Some members of the so called Nairobi Business Community on Monday turned up for a press briefing clad in military uniform.
The four individuals showed up at Uhuru Park wearing American army combat uniform including patrol caps, jackets, trousers, boots and dark shades.
The group had gathered to petition the Inspector General of Police and the IEBC on the safety of elections.
They appealed to everyone to vote on October 26, but said they have no objection to opposition demonstrations provided they are peaceful.
“We are protecting our businesses and the futures of our businesses. If the opposition people want to demonstrate, we don’t have any problem, we will only have issue if they destroy our businesses,” Wilfred Kamau, the leader of the group said.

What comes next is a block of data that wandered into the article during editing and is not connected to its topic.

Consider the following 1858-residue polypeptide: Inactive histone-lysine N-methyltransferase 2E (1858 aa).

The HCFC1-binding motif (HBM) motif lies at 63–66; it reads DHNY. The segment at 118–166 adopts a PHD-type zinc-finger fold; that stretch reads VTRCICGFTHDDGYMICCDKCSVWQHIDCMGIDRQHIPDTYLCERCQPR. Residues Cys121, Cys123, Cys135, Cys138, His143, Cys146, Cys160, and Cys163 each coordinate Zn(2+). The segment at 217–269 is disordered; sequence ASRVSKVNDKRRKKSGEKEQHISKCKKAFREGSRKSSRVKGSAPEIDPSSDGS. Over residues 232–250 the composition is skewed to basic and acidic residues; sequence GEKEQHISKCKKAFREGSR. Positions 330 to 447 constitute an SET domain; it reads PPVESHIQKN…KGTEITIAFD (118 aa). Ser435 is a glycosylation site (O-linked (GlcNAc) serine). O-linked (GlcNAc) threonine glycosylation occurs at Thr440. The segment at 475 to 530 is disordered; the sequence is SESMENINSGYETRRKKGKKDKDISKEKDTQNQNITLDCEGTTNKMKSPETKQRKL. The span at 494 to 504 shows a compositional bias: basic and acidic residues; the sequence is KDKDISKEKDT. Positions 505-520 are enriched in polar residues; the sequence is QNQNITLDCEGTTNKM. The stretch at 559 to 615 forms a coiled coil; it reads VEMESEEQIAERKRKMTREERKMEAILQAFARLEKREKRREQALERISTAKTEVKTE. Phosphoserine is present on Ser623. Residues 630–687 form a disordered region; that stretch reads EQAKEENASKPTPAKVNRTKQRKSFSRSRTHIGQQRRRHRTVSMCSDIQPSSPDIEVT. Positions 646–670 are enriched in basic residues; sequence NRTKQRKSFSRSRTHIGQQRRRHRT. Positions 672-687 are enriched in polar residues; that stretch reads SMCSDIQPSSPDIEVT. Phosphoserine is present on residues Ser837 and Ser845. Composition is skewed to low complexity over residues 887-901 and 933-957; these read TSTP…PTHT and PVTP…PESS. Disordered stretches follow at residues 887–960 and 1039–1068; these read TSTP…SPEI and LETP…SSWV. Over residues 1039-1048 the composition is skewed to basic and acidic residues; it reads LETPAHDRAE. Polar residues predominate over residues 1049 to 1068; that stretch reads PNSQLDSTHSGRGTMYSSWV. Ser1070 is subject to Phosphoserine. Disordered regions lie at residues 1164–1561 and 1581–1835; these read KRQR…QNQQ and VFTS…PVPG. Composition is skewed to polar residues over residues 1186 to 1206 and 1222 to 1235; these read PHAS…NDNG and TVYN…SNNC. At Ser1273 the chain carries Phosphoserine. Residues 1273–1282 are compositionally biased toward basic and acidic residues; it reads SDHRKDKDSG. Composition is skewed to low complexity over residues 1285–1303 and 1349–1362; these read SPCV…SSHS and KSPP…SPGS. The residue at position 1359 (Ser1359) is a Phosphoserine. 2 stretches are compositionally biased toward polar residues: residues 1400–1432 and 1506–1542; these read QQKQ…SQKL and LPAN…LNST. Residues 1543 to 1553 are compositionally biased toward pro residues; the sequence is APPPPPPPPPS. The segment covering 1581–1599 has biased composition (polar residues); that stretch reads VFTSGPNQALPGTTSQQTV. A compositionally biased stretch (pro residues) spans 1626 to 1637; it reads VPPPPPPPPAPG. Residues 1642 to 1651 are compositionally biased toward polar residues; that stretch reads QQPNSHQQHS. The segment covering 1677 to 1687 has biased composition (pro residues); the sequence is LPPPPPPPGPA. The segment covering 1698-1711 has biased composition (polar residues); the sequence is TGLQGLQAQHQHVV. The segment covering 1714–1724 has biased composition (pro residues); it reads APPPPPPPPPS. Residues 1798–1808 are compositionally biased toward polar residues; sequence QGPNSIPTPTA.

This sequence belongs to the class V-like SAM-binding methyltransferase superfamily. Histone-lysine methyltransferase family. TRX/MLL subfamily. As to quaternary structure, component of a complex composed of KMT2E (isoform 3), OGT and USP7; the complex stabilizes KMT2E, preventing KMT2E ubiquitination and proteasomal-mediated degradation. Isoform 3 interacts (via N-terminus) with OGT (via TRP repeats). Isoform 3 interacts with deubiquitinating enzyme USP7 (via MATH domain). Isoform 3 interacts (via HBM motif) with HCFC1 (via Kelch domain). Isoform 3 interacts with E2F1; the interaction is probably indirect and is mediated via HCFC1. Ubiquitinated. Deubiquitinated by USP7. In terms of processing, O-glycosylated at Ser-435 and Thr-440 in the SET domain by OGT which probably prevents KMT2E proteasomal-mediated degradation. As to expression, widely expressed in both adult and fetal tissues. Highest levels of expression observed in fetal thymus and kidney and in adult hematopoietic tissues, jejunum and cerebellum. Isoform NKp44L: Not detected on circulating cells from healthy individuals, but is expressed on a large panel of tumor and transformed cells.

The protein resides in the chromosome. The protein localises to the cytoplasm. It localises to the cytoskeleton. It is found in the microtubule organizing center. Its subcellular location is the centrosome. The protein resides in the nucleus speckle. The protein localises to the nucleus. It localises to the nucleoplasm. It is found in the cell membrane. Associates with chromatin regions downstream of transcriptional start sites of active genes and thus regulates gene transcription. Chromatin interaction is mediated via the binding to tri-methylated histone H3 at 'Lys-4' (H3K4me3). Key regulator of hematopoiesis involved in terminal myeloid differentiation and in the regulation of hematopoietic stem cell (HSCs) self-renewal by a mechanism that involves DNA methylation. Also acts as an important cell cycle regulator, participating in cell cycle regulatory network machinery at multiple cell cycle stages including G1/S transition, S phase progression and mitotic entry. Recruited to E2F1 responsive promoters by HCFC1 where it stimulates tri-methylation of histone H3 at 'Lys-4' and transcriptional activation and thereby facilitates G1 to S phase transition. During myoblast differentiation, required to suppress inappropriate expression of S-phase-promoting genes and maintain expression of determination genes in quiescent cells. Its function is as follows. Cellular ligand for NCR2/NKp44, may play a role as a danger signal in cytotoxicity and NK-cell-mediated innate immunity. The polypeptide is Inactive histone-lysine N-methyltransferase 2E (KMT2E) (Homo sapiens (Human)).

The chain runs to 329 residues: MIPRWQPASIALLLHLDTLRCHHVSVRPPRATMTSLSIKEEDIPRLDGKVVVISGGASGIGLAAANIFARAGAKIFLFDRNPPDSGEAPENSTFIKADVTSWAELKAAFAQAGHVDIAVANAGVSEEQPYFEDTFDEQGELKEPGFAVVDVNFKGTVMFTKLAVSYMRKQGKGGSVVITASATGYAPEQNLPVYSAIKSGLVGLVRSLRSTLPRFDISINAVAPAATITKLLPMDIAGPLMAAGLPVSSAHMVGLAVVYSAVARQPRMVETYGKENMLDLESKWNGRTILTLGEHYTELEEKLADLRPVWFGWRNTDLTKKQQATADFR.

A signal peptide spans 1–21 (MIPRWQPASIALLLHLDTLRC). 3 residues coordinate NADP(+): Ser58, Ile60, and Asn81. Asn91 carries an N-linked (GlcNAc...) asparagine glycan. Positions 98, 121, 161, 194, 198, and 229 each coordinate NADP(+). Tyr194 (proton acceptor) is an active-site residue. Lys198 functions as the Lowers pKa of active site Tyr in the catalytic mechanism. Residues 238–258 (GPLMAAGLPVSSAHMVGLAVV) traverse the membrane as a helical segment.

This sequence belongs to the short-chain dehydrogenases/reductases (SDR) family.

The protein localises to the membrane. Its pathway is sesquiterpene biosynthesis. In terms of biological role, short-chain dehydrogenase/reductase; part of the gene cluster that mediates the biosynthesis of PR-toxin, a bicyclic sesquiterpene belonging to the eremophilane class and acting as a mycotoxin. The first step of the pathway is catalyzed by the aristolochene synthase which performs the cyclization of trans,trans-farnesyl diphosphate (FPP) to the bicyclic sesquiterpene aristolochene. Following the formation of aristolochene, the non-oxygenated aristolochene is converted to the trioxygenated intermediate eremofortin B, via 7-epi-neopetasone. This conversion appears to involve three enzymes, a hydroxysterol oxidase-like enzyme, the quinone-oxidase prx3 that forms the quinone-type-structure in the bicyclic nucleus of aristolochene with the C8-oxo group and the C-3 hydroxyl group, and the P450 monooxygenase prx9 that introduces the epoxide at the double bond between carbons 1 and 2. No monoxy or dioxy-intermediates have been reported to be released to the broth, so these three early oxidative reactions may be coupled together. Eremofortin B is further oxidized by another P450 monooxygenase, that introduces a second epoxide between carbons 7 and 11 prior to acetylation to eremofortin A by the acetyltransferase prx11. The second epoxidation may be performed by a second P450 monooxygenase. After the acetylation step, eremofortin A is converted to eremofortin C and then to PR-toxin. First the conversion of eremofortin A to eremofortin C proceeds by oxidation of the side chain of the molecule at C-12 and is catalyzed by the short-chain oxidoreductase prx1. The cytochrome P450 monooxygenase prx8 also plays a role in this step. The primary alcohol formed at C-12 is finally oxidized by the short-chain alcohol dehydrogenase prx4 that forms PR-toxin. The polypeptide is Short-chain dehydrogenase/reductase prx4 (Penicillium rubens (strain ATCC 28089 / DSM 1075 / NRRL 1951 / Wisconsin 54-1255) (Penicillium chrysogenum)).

The display of military uniform by the group comes days after top Jubilee women leadership wore Kenyan military fatigue that included a red beret during campaigns for President Uhuru Kenyatta.
The National Police Act criminalises the use of disciplined forces’ uniforms by civilians.
Section 101 of National Police Service Act states: “Impersonation of police officer or wearing police uniform, etc. (1) A person other than a police officer who, without the written authority of the Inspector-General— (a) puts on or assumes, either in whole or in part, the uniform, name, designation or description of a police officer, or a uniform, name or designation, resembling or intended to resemble the uniform, name or designation of a police officer.”
Offenders are “liable on conviction to a fine not exceeding one million shillings or to a term of imprisonment not exceeding ten years, or to both.”
Section 279 of the KDF Act provides for “imprisonment for a term not exceeding one year” for offenders.